The War of The Roses

By:  Stacie Hunt – Sommelier
Contributor’s Website:  Splash Pros

It was full-on war: The traditionalists against the opportunists. Fermentation tanks standing as solemn sentries in wineries; bottling machines lined up at attention, furious winemakers on both sides of the argument awaiting a vote by the EU (European Union) defining how rosé could be made.

Tucked in between the headlines covering other global wars was the bloody pink battle to determine how the star of spring and summer wines was to be made from this day forth. The war zone centered on the EU (Eureopean Union) plan to allow rose to be made by “blending” red and white wines together to create a blush-colored wine.  Rosé is not a chick-flick wine. While some regions of the world may produced a more fruity version, by far the most popular is a wine that has a strawberry or raspberry nose, followed by the taste of berries and herbs, with a crisp acidity and a bone dry finish. This makes the wine perfect for either quaffing or pairing with spring and summer meals of any heft, from salads to grilled meats.  Yes, real men drink rosé.

Traditionally, real rosé wine is made from the red wine grapes that deliver the medium and full bodies red wines, such as Cabernet Sauvignon, Grenache, Carignane, Sangiovese and Tempranillo. All grape juice is essentially colorless and what makes a red wine red is the length of time the grape juice is kept on the skins which contains the pigment. This process is called maceration. To make a rosé wine, the juice is only kept in contact with its skins for a few hours or days. If the wine were to become a fully red wine, this process takes much longer.

This slight contact between the juice and the skins is what gives rose its unique color, ranging from light pink to salmon, to light ruby. Once the juice is separated from the skins, the fermentation follows the same methods as for white wine. The resultant wine is a the color of the summer sunset, with red fruit and berry freshness and the crisp finish of a dry white wine. This is the allure of rosé.

The cheaper and quicker way to make a blush wine is the blending process. In this process, white wine is used as a base, which is then colored by blending in red wine until the desired color is achieved. The result is a wine that may look like a rosé, but neither smells nor tastes like the real thing. In other words it is a “faux rosé”.  While this is a legitimate style of wine, it cannot be called rosé. The downmarket producers wanted to be able to use the name, but has always been banned by the EU. Battles lines clearly drawn.
Some stats: rosé accounts for about 8% of the planet’s annual production of wine. France leads the world (about 12% of its entire production) and often imports from Italy and Spain to keep up with local demand. Quality-wise, France sets the bar for rosé.
Italy is second largest in production with USA and Spain tied for third. France consumes the most per person, but the US has eclipsed Italy for second place in swallowing.

With the demand for this blushing pride of winemakers, the EU said it would lift the Blending Ban and allow members of the EU to blend and call it rosé. This would mean that France and other EU countries could now compete with cut-rate rosé producers from South Africa, China and Australia.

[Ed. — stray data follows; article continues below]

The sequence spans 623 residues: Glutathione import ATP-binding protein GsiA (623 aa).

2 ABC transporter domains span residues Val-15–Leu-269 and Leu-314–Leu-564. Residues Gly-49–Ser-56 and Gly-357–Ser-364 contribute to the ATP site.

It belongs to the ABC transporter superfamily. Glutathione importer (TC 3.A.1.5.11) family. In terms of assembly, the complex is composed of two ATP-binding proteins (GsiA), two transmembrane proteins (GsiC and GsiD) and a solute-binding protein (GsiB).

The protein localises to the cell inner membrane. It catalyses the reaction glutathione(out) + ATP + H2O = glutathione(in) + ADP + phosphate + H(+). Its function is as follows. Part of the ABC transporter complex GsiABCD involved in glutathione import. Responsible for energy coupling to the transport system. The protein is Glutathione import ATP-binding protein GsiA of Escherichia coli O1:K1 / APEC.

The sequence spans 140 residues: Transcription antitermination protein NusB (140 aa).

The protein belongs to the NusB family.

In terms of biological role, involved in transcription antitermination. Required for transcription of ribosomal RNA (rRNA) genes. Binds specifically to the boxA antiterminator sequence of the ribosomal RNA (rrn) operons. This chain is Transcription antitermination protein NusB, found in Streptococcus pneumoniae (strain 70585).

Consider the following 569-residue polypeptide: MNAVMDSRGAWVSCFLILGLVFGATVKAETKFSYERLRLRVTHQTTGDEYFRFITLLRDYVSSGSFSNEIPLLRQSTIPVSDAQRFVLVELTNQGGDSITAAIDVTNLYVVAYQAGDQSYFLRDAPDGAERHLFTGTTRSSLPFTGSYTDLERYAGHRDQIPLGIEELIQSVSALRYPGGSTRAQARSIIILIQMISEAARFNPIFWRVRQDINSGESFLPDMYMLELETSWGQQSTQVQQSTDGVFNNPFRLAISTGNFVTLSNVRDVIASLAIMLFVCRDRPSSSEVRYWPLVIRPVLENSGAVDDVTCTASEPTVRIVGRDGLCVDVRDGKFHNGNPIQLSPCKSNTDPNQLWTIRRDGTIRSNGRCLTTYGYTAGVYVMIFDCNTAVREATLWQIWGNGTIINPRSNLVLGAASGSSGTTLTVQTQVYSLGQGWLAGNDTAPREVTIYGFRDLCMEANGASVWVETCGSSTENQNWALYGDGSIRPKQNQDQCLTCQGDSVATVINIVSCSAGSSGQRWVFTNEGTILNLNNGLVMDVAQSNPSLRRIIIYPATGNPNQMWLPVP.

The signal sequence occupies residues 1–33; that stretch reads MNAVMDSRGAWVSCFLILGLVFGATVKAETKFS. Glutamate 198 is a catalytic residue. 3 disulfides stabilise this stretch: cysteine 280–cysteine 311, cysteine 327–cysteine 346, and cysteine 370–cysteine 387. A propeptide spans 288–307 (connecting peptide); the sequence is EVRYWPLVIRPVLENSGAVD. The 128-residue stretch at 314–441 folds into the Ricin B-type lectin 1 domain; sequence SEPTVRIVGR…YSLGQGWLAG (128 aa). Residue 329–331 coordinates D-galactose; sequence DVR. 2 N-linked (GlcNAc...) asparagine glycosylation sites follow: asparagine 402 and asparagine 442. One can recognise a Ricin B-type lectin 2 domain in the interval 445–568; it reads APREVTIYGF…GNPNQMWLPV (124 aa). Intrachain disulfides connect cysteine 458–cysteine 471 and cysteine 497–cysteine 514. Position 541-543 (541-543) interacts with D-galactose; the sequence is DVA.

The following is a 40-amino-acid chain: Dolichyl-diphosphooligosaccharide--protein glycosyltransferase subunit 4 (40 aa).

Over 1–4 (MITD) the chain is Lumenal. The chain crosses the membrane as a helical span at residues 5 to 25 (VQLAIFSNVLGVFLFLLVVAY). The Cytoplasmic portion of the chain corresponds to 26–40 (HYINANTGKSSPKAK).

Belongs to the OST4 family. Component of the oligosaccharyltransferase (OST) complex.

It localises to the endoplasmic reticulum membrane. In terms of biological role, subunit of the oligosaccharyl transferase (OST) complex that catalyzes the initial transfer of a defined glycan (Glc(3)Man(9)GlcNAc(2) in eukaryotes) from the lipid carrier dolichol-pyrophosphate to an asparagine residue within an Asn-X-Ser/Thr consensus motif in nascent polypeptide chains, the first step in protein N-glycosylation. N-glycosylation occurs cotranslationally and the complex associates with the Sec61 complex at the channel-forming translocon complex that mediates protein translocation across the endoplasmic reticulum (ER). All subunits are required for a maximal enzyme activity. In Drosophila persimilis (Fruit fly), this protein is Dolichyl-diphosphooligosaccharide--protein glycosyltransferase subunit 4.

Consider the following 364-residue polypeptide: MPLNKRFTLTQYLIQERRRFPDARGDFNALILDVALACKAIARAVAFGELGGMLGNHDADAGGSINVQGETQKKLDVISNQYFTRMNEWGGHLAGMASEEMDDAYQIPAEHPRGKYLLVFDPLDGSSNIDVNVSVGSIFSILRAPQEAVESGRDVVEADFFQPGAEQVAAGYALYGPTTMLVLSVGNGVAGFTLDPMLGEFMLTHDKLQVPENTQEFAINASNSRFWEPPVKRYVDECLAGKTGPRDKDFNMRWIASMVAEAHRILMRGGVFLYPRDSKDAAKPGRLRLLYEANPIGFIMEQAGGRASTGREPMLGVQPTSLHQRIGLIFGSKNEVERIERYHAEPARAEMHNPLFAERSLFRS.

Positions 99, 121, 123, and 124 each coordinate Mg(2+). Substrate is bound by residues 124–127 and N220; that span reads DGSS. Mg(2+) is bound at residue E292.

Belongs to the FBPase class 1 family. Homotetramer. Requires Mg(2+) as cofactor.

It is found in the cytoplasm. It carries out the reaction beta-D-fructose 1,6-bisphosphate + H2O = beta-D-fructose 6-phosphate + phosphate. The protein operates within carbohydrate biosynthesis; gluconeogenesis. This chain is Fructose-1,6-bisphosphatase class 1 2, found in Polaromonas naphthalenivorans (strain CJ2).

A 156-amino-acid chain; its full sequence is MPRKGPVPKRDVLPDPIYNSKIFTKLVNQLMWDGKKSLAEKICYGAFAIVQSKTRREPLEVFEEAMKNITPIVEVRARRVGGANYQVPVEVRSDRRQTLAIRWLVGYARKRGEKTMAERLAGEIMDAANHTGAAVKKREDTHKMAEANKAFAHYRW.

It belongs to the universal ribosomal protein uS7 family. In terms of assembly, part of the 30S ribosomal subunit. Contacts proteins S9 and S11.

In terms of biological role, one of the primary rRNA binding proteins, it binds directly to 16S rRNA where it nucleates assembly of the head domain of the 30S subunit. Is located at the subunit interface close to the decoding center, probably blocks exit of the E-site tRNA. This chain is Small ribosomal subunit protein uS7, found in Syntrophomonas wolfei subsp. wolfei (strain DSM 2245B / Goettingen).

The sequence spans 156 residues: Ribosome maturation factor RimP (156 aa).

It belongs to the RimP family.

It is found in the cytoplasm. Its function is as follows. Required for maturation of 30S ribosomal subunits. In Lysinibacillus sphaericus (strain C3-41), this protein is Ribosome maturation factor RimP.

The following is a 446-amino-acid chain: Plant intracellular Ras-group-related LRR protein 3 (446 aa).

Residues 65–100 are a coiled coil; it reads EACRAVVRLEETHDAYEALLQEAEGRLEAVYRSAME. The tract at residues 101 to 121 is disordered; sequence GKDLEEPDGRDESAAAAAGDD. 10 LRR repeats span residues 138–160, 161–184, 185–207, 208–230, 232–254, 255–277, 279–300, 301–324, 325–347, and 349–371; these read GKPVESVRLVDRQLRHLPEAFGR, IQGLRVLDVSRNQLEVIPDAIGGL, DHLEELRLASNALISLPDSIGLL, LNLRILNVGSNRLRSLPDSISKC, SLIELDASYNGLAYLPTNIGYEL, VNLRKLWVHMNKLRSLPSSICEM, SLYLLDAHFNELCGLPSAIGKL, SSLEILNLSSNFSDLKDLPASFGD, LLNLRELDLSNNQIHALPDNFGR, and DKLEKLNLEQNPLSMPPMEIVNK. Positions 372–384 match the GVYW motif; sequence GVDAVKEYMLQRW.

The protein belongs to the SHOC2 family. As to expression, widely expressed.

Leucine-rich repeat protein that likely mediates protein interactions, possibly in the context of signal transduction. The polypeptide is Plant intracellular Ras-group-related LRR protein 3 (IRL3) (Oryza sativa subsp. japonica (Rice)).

Traditional winemakers were enraged. Then in a move rarely seen, the EU Agriculture Commission caved to the worldwide outcry. This is a huge win for quality and artisanship over globalization and profits.  It also shows you can fight City Hall.  There are rosé produced for every season but it’s in spring and summer where the wine delivers the most pleasure.  Rosé is best enjoyed young, very cold and sipped when the sky turns the same color as the liquid in your glass.

Here are some examples of the spoils of this war to kick off the 2011 Season:

Petale de Rosé, Provence $14.99
St. Tropez du Golfe, Provence (the fave of Cannes!) $11.99
Guerrouane Gris de Rosé, Morocco $9.99
Castello d’Ama Rosato, Tuscany $18.99
Pali Rosé, Santa Barbara County
Austin Hope Rosé, Paso Robles
Candor Rosé, Paso Robles

Announcement: A special webcast featuring a virtual tasting and pairing is coming up on May 4th!

I invite you to join with me in celebrating the art of pairing fine wines with regional Italian foods; an art Bertolli always keeps in mind when creating and preparing their meals! To bring this authentic experience to life, Bertolli is creating a virtual wine tasting and pairing on Wednesday, May 4 at 7pm CST. I will lead the pairing and tasting.

Bertolli has provided 5 wine tasting kits so you can follow along with me as I guide you through the tasting process, allowing you to truly define the variety of flavors found in Italian wines and how they complement an array of delectable Italian meals. You will also get the full story of Italian wines and even a few great tips for using them in cooking – the complete ambiente!

The wine tasting kit will include:
– Stainless Steel Wine Aerator
– Rebate for a Bottle of Cavit Italian Wine
– Wine Bottle Foil Cutter
– Tasting certificate for your favorite Bertolli Frozen Meal
– Coupon for a free Bertolli Sauce

During the event, everyone will be able to comment and ask questions. For those seasoned pros, you can also chime in with your expert knowledge! Joining is easy, just visit this link.  Click on the “Check-in and Chat” button, login with your Twitter or Facebook account and tweet us using #Bertolli. Let us know what you’re most excited about and we will give you a shout out at the beginning of the event.

The first 5 who write to me at: will receive a free Bertolli Tasting Kit.

Enjoy our new Facebook page.  Click “Like” to become a fan.

Contributor’s Website:  Splash Pros

Image credits:  Iclipart

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